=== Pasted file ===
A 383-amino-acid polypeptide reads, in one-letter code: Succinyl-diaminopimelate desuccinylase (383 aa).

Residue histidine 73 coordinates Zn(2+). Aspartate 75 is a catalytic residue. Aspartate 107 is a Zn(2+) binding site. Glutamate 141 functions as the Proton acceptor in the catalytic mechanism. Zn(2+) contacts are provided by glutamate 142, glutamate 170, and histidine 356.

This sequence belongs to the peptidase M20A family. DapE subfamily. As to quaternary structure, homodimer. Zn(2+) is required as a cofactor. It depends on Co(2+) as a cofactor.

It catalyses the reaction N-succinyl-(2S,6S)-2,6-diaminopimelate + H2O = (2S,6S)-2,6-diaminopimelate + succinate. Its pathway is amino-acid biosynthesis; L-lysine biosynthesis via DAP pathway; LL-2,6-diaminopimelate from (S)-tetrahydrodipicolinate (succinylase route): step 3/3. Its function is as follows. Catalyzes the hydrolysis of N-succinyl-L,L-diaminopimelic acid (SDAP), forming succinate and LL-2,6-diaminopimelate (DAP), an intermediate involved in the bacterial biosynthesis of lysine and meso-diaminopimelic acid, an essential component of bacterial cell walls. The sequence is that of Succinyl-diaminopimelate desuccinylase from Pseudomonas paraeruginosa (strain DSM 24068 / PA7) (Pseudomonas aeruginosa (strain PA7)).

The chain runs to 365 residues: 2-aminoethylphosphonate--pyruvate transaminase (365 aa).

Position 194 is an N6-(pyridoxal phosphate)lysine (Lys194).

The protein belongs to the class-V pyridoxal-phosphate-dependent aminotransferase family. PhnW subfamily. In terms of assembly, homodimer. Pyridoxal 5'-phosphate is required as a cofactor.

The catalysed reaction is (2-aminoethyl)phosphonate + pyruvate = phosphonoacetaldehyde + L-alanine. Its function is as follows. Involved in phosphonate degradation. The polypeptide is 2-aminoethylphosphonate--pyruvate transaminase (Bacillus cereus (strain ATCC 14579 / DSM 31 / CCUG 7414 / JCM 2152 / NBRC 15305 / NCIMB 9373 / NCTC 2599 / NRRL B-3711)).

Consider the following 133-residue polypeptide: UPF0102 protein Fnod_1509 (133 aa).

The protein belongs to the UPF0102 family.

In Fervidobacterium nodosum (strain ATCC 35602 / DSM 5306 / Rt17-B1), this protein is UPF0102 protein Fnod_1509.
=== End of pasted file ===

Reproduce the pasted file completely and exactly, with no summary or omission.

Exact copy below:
A 383-amino-acid polypeptide reads, in one-letter code: Succinyl-diaminopimelate desuccinylase (383 aa).

Residue histidine 73 coordinates Zn(2+). Aspartate 75 is a catalytic residue. Aspartate 107 is a Zn(2+) binding site. Glutamate 141 functions as the Proton acceptor in the catalytic mechanism. Zn(2+) contacts are provided by glutamate 142, glutamate 170, and histidine 356.

This sequence belongs to the peptidase M20A family. DapE subfamily. As to quaternary structure, homodimer. Zn(2+) is required as a cofactor. It depends on Co(2+) as a cofactor.

It catalyses the reaction N-succinyl-(2S,6S)-2,6-diaminopimelate + H2O = (2S,6S)-2,6-diaminopimelate + succinate. Its pathway is amino-acid biosynthesis; L-lysine biosynthesis via DAP pathway; LL-2,6-diaminopimelate from (S)-tetrahydrodipicolinate (succinylase route): step 3/3. Its function is as follows. Catalyzes the hydrolysis of N-succinyl-L,L-diaminopimelic acid (SDAP), forming succinate and LL-2,6-diaminopimelate (DAP), an intermediate involved in the bacterial biosynthesis of lysine and meso-diaminopimelic acid, an essential component of bacterial cell walls. The sequence is that of Succinyl-diaminopimelate desuccinylase from Pseudomonas paraeruginosa (strain DSM 24068 / PA7) (Pseudomonas aeruginosa (strain PA7)).

The chain runs to 365 residues: 2-aminoethylphosphonate--pyruvate transaminase (365 aa).

Position 194 is an N6-(pyridoxal phosphate)lysine (Lys194).

The protein belongs to the class-V pyridoxal-phosphate-dependent aminotransferase family. PhnW subfamily. In terms of assembly, homodimer. Pyridoxal 5'-phosphate is required as a cofactor.

The catalysed reaction is (2-aminoethyl)phosphonate + pyruvate = phosphonoacetaldehyde + L-alanine. Its function is as follows. Involved in phosphonate degradation. The polypeptide is 2-aminoethylphosphonate--pyruvate transaminase (Bacillus cereus (strain ATCC 14579 / DSM 31 / CCUG 7414 / JCM 2152 / NBRC 15305 / NCIMB 9373 / NCTC 2599 / NRRL B-3711)).

Consider the following 133-residue polypeptide: UPF0102 protein Fnod_1509 (133 aa).

The protein belongs to the UPF0102 family.

In Fervidobacterium nodosum (strain ATCC 35602 / DSM 5306 / Rt17-B1), this protein is UPF0102 protein Fnod_1509.